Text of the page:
Moderate Exercise Counteracts HRT-Associated Stroke Risk


For postmenopausal women who are taking hormone-replacement therapy (HRT), moderate exercise can help mitigate the increased risk of stroke associated with HRT use.

Exercise appeared to counteract the increased risk of stroke associated with postmenopausal hormone therapy, according to research presented last week at the American Heart Association’s/American Stroke Associations’ International Stroke Conference.

The surprise finding indicated that the exercise could be moderate, including taking a brisk walk, and that more strenuous activity, such as running, didn’t further reduce a woman’s stroke risk, the researchers noted. 

Pertinent Points:

- Moderate exercise appeared to counteract the increased risk of stroke associated with postmenopausal hormone therapy.

- More strenuous exercise did not further reduce the risk of stroke.

- Stopping hormone therapy resulted in a decline of stroke risk.

Among postmenopausal women taking hormone therapy, moderate exercise helped to offset an increased risk of stroke, but not entirely. Postmenopausal hormone therapy use was associated with a 30% increased risk for stroke (95% CI, 1.03-4.85), according to the abstract. But moderate to strenuous physical activity in the 3 years before enrollment decreased stroke risk by 20% (hazard ratio, 0.79; 95% CI, 0.71-0.98), the researchers reported.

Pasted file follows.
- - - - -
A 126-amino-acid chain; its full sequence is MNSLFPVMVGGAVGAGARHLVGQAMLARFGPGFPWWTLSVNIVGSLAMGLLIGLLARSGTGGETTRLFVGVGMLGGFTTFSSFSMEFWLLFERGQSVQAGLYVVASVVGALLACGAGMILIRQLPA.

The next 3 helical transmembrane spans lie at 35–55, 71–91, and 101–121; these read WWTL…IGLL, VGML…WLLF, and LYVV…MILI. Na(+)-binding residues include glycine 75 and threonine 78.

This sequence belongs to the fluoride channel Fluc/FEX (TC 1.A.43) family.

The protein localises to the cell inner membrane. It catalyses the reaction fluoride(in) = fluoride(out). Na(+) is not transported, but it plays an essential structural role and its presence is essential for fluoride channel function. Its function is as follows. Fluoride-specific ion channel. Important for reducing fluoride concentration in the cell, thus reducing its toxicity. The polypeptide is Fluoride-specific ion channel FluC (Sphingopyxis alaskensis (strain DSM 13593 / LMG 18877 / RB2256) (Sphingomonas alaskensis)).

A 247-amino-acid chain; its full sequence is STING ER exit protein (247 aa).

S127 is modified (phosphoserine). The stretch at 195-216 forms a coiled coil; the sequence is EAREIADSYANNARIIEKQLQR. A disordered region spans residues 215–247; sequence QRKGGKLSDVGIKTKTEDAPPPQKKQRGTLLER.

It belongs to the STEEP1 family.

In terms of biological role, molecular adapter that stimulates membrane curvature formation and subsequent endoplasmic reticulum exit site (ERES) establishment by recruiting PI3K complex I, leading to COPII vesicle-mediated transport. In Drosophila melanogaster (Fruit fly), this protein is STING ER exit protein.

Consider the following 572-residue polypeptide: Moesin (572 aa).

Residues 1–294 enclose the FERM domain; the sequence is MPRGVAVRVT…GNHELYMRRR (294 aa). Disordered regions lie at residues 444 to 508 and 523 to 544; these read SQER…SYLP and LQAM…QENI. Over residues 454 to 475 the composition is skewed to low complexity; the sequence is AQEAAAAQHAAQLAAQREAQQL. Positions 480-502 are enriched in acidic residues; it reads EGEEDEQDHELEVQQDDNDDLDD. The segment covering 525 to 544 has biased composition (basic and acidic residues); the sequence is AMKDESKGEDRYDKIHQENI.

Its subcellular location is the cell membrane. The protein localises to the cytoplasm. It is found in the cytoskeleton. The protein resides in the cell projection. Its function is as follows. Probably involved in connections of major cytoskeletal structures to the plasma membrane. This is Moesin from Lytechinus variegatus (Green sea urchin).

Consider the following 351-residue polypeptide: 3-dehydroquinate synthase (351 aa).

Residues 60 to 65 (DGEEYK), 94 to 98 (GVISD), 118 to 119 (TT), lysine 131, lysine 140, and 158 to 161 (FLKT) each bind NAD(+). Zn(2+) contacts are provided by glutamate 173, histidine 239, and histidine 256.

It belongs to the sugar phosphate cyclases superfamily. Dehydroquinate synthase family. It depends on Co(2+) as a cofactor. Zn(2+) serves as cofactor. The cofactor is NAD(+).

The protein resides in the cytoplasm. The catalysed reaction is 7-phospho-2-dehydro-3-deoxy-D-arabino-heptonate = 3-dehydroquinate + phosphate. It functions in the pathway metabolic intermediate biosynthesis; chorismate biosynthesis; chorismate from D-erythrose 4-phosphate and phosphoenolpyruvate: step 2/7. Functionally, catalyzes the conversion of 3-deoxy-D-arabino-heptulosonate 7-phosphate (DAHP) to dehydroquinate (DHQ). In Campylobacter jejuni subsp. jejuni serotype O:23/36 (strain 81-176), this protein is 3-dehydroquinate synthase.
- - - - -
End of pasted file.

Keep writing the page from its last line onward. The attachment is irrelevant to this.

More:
After the women stopped taking hormones, stroke risk declined.

"The effects of physical activity and hormone therapy appear immediate and the benefits of physical activity are consistent in premenopausal and postmenopausal women," said Sophia Wang, PhD, the study’s lead author and professor in the department of population sciences within the Beckman Research Institute at the City of Hope in Duarte, California.

Wang suggested power-walking or tennis is likely enough activity to reduce the risk of stroke.

For the study, researchers analyzed information from the 133,479 women in the California Teachers Study to see how many suffered a stroke between 1996 and 2010.

Women with diabetes had an elevated stroke risk, the authors also reported, adding the caveat that this cohort included women who were also overweight.

“Physical activity, obesity and diabetes are all highly correlated with one another,” Wang explained. “Stroke prevention among diabetics is thus a particularly important scientific question to address.”


Wang SS, Lakshminarayan K, Elkind M, et al. Physical activity reduces stroke risk among women in the California Teachers Study cohort. Poster presented at: International Stroke Conference 2014; February 13, 2014; San Diego.

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